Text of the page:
The majestic Bartos Forum at the New York Public Library was nearly packed on November 6th for The Yiddish Heart, directed by Target Margin Theater’s David Herskovits, the first in a series of evenings aimed at bringing to life the collections of the Library’s Dorot Jewish Division. The crowd was interested and enthusiastic, but unless they read their programs carefully, they were at first a bit confused. This was because before the formal program, there was an informal one and this first program was, essentially, a three ring circus.
In ring one, split on stage left and right: Slide shows! On the left, images of Yiddish theater materials shown before treatment (brittle, acidic, torn, dirty) and after treatment (tears mended, losses filled, documents encapsulated in mylar). These made one long to be a conservationist. After all, isn’t the engine of Jewish culture the wish to save the past? On the right were images of stars of the Yiddish theater from Molly Picon to Bertha Kalich to Jennie Goldstern, programs, playbills, and other theatrical ephemera.
Ring two, center stage: Music! By far the most successful part of the entire evening was the music. In this early part, Lorin Sklamberg sang with the crackerjack band conducted by Frank London. Sklamberg’s heartbreaking tenor and London’s decisive trumpet were highlights, but the evening’s musical work was admirably carried on the young shoulders of Miryem-Khaye Seigel, by day a librarian in the Dorot Division (as, one might add, Sklamberg is an archivist at YIVO.) This evening her appealing soprano was ubiquitous.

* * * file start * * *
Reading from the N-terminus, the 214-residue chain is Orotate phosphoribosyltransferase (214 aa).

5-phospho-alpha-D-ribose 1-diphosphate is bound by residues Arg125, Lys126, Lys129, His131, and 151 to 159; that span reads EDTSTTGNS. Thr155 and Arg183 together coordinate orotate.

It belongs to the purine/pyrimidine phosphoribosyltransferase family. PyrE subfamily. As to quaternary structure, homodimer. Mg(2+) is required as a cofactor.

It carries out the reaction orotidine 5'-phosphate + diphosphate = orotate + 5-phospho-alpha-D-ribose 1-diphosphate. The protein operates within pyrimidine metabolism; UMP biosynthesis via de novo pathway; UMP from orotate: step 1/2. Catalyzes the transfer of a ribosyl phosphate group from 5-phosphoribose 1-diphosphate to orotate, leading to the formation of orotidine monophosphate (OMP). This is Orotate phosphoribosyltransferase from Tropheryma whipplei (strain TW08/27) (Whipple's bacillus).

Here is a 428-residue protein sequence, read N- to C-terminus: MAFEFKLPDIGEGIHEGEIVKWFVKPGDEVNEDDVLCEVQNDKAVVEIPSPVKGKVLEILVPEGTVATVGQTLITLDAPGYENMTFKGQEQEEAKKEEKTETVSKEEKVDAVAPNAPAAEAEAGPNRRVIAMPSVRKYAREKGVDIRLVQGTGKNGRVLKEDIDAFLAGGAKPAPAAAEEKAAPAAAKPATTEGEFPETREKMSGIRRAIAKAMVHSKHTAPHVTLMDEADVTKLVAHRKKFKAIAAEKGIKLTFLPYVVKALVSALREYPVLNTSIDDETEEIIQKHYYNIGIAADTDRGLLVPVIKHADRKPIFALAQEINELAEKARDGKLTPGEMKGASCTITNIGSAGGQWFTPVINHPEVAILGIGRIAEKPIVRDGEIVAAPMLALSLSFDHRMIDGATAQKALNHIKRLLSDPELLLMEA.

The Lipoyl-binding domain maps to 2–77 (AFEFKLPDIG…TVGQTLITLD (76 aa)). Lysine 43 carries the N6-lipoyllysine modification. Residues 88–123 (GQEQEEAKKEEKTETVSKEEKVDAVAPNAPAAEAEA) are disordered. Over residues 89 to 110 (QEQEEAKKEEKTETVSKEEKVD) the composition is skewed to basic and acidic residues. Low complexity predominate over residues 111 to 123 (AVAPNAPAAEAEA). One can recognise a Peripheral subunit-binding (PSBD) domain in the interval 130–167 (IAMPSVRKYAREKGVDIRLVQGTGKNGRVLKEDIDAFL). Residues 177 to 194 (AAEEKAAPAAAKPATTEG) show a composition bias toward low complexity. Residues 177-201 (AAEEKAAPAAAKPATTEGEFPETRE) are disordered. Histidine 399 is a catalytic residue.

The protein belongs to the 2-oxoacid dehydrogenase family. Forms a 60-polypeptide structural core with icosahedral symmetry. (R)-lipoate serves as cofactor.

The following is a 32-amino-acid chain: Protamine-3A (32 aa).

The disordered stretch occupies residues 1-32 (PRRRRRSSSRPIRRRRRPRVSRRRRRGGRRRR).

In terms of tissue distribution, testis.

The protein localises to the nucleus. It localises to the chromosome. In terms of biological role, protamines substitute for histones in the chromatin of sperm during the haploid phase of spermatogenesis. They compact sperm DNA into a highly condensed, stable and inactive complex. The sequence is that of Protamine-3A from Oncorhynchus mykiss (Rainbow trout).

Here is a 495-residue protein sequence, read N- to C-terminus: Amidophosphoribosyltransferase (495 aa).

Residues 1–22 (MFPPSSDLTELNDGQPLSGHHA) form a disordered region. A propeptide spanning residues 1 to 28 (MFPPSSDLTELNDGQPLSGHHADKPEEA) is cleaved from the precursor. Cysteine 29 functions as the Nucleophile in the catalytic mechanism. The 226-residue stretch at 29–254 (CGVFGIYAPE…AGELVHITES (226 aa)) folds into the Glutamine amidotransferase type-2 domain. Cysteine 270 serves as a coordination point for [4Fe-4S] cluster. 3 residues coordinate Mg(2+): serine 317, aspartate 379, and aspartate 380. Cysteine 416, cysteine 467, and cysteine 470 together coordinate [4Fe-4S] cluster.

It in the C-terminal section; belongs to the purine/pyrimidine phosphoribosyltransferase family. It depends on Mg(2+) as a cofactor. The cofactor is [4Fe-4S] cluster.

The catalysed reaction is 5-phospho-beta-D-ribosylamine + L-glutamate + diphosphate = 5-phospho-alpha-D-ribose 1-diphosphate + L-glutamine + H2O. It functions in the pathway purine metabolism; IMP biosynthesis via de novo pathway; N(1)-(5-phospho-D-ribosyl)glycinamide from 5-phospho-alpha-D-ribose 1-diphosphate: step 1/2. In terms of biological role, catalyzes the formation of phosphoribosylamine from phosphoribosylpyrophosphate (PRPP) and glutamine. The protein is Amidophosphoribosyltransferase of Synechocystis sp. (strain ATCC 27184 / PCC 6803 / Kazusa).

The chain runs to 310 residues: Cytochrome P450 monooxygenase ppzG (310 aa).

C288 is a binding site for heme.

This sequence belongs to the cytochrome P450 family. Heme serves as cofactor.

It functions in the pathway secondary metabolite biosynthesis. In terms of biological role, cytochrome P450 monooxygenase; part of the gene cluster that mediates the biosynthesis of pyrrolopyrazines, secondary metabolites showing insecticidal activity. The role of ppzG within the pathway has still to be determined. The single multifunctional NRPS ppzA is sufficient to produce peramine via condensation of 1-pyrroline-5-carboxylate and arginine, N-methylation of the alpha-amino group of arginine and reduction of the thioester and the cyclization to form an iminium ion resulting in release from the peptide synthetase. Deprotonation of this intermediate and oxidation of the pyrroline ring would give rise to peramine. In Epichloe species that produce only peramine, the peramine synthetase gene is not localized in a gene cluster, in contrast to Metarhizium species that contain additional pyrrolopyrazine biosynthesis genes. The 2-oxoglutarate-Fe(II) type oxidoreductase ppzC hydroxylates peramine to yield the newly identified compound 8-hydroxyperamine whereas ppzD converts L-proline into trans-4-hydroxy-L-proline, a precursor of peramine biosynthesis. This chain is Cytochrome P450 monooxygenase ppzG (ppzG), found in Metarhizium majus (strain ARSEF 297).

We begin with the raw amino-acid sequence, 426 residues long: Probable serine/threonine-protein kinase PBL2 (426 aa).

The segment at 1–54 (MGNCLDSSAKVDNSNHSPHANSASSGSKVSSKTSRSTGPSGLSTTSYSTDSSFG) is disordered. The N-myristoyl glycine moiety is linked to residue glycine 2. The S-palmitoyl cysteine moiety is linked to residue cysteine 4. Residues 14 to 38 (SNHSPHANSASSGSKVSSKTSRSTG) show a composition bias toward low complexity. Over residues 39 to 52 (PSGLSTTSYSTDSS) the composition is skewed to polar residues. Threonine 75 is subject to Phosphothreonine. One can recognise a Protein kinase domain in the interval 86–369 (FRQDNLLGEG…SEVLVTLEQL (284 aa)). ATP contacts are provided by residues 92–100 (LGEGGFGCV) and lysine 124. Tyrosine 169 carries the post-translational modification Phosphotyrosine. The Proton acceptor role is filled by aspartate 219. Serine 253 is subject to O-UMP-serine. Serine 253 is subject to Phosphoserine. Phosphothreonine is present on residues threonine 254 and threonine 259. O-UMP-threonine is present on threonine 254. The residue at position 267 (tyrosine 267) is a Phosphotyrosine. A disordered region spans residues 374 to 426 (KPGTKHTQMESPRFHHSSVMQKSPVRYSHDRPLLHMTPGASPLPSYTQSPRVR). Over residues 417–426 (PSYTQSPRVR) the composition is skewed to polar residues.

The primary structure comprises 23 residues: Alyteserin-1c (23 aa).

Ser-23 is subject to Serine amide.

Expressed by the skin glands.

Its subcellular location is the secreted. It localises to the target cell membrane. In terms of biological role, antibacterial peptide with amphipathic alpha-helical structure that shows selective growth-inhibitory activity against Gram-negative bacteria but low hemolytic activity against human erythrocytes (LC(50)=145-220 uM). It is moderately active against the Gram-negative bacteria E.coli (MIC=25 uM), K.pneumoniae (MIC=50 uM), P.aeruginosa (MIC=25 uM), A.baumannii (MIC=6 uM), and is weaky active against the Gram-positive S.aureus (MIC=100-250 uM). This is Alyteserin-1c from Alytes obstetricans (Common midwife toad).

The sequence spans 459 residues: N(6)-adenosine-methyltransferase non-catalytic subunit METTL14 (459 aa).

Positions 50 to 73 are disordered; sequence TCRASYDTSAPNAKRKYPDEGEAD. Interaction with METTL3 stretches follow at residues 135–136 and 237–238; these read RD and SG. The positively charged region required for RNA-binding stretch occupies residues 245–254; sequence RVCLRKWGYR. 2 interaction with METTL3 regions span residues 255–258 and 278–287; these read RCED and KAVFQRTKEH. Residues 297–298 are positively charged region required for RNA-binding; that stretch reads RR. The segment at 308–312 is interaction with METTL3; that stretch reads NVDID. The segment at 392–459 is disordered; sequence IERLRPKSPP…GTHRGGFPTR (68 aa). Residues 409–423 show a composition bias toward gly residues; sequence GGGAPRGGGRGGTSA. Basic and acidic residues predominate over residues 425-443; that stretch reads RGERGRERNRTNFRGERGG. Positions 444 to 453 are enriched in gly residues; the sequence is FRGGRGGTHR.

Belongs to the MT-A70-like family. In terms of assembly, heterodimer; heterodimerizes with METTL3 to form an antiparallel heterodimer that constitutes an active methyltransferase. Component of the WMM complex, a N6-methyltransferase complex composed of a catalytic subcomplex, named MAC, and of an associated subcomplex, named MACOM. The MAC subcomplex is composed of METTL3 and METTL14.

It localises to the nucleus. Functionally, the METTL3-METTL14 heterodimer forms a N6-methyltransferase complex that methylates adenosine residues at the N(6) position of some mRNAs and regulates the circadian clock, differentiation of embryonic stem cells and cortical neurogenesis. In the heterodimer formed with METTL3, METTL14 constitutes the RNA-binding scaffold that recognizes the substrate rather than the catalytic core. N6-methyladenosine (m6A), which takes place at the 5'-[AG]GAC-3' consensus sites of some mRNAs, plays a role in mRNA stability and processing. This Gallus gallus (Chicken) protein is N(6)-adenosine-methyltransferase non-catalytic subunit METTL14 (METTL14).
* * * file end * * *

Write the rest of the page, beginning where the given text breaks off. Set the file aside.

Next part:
Ring three: Traveling shtick! Performers moved about the Bartos Forum repeating sketches or songs with success that depended on the area’s acoustics. Seigel joined Shane Baker in a Yinglish commercial for a radio station; Hy Wolfe told a story I couldn’t hear; Avi Glickstein recited a monologue I couldn’t hear… alas, this was not the right space, nor the right crowd, for unmiked sound, although the intimacy of these performances for micro-audiences was charming.
At last the lights were dimmed, the audience quieted down, and the real show began – more songs, with the delightful additions of Eleanor Reissa and Suzanne Toren; more shtick, distributed at performance stations around the room; and serious theater, with scenes from both King Lear in Yiddish and Jacob Gordin’s version, Der Yudisher Kenig Lir, as well as The Hunchback of Notre Dame and more radio spots. Best of all, there was more music both instrumental and vocal, and certainly I was not alone in wishing for yet more.
The evening was a fascinating experiment in performance from Dorot. If there was too much to see – I haven’t even mentioned the Yiddish theater historians taking questions – there was also not quite enough to hear. Nonetheless, the series promises to be a valuable and enjoyable addition to New York’s Yiddish theater scene.
Liz Denlinger is a curator at work on a novel about a boarding school in 1955.